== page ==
STI medical services and sexual minorities

FOR ALL … the commemoration of World Health Day, under the theme: ‘Health for all’ on 7 april coincides with the World Health organisation observing its 75th birthday. Photo: WHO

WORLD Health Day on 7 April is to be commemorated under the theme of ‘ Health for All’. Nowhere is this more important than in the case of sexually transmitted diseases (STIs), such as chlamydia, gonorrhoea and syphilis.

How available are STI services in Namibia and are they inclusive of the needs of sexual minorities?
Data on STIs in Namibia is scarce, with no published report since a 2007 study in Windhoek and Oshakati (Tobias S and co-workers, Surveillance for Sexually Transmitted Infections in Windhoek and Oshakati, Namibia, Sexually Transmitted Infections, Vol 87, 2011).

Hence, I employed an auto-ethnographic study to gain insight into one facet of access – my own. Based on personal experience, this qualitative methodology allows an individual who seeks to understand the risk of STIs in Namibia and the mitigation thereof.

I here present my autoethnography from the vantage point of the sexual networks of gay, bisexual, and other men who have sex with men (MSM), including transgender persons.

Digital age and access

Living in London, I was accustomed to an overwhelming number of men seeking partners on mobile apps. Arriving in Windhoek, in 2023, I was stunned to see the number of users was remarkably high, almost as phantasmagorical as London.
Known as Grindr, the app facilitates sexual encounters by finding other users near oneself. I remarked that the app in Namibia did not disclose the location of users – due to the fact that sex between men is still criminalised.

Nevertheless, individuals could infer the location of other users through the position of other users on a grid of profile images – the further I scrolled, the more images of the coastal towns I saw. Hence, the app allows users some degree of location services – the key feature that popularised this app in developed countries over the past two decades.

Namibia, therefore, is in a grey area, locations are not completely obscured, as may be the case in Uganda, but I cannot see whether the person standing next to me is online, as in the UK.

Risk factors for STIs

In my use, numerous users questioned where I was from. I also noted that gay, bisexual and other MSM who are tourists in Namibia employed the app to find local partners.

This means Namibia is part of world-wide sexual networks, where tourists may be participating in sex-tourism, as they do as world destinations where sexual tourism is commonplace.

This may be in part due to lack of enforcement of the sodomy law in Namibia, relative to most African countries. Moreover, Namibia and the MSM community are now in sharp relief in the world, as the recent landmark court cases between same-sex couples and the Namibian state attest.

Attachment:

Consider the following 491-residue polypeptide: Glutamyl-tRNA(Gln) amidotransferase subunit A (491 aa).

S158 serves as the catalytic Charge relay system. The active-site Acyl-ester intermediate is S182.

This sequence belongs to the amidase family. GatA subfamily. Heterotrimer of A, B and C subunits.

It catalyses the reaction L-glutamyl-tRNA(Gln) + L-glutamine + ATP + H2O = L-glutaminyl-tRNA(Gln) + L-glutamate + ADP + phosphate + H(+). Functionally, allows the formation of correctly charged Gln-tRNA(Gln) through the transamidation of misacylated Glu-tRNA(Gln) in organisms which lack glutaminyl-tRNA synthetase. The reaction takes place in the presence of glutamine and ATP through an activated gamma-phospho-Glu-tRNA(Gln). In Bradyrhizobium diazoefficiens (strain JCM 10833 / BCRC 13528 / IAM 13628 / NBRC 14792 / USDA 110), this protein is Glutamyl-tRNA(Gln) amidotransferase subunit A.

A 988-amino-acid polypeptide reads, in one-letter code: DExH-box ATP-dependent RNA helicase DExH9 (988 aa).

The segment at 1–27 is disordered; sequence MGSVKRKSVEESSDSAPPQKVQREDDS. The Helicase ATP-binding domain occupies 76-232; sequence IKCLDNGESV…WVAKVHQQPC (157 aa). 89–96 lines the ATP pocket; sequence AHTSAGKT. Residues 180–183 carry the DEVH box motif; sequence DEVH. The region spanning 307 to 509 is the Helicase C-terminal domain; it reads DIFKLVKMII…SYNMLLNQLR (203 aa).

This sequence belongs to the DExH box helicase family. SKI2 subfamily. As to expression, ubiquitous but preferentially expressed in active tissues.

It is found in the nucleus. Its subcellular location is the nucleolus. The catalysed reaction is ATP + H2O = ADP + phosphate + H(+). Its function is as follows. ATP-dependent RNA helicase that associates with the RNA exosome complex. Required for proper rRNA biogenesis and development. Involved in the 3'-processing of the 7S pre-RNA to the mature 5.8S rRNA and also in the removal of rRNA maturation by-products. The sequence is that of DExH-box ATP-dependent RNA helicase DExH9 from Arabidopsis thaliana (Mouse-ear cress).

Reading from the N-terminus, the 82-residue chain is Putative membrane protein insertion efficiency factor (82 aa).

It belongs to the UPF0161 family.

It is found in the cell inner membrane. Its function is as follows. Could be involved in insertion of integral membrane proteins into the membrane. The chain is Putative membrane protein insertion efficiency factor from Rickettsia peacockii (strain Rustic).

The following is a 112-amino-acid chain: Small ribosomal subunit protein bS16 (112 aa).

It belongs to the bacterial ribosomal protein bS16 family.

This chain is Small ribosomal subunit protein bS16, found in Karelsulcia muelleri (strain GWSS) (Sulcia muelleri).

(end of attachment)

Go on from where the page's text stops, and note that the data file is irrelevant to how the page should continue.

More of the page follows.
Lastly, there are visual markers of Namibia as part of the privileged group of countries where sexual minorities are part of society, notably the Pride rainbow flag outside a popular establishment in Windhoek. Importantly, individuals of both previously advantaged and previously disadvantaged – white and black – Namibian men on the app sought out partners who could give them material or monetary rewards for sex.

The main risk of sex tourism for those in Namibia acquiring an STI that is resistant to existing antibiotics from partners who unwittingly carry these infections.

The 2007 survey in Windhoek and Oshakati found approximately 24% of 118 patients with gonorrhoea were resistant to the first-line antibiotic ciprofloxacin. The possibility of introducing other strains of gonorrhoea from overseas, for which treatment options are extremely limited, is a considerable threat to our public health.

Room for intervention

Consequently, the Ministry of Health and Social Services and other stakeholders have the potential of launching STI prevention and treatment interventions on the app, such as having users who are peer educators.

However, for this to be effective, the government needs to take concerted steps to destigmatise same-sex relations in Namibia; users will be unlikely to engage with any government agency on the app if they perceive those same actors as admonishing their behaviour.

As a user, I would be more likely to trust the Ministry of Health and Social Services on the app I use to find partners, if I knew that same ministry was advocating the decriminalisation of same-sex activity in Namibia.

Clinical Competency

I was surprised that few users reported having had a recent test for STIs, with one person stating he did not even know where to access testing. Though a clinic focused on rendering services to sexual and gender minorities does exist, this is a single facility dependent on donor funding.

Investment in training of health-care workers to be empathetic towards MSM so that more individuals come forward for testing is necessary. In this way, we can avert the negative consequences of STIs, including infertility, cancer and perhaps most disquieting, loss of sexual function.

  • Pancho Mulongeni holds a masters in public health from the University of Cape Town.

Stay informed with The Namibian – your source for credible journalism. Get in-depth reporting and opinions for only N$85 a month. Invest in journalism, invest in democracy –
Subscribe Now!

Latest News